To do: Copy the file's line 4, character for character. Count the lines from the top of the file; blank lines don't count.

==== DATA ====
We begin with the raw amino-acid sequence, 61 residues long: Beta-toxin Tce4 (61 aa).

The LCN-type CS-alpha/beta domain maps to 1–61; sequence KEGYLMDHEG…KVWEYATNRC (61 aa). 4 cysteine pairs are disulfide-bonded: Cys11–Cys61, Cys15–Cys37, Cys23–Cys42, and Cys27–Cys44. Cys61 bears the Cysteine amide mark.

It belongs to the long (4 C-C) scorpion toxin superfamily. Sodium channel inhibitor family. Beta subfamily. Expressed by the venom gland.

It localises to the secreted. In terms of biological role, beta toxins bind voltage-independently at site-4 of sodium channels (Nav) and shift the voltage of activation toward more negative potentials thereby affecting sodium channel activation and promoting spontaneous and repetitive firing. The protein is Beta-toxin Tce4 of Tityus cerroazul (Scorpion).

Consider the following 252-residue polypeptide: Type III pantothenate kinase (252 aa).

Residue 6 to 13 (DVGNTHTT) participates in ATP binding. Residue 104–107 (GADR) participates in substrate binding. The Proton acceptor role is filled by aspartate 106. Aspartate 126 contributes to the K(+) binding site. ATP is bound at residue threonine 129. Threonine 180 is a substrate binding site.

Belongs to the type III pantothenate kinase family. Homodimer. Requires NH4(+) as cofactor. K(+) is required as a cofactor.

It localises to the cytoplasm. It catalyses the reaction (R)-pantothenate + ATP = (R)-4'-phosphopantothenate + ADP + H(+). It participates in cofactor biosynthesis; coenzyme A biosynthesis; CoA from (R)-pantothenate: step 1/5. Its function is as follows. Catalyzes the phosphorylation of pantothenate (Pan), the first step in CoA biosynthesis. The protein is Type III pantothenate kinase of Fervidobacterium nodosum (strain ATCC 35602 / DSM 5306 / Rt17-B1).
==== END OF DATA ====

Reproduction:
It localises to the secreted. In terms of biological role, beta toxins bind voltage-independently at site-4 of sodium channels (Nav) and shift the voltage of activation toward more negative potentials thereby affecting sodium channel activation and promoting spontaneous and repetitive firing. The protein is Beta-toxin Tce4 of Tityus cerroazul (Scorpion).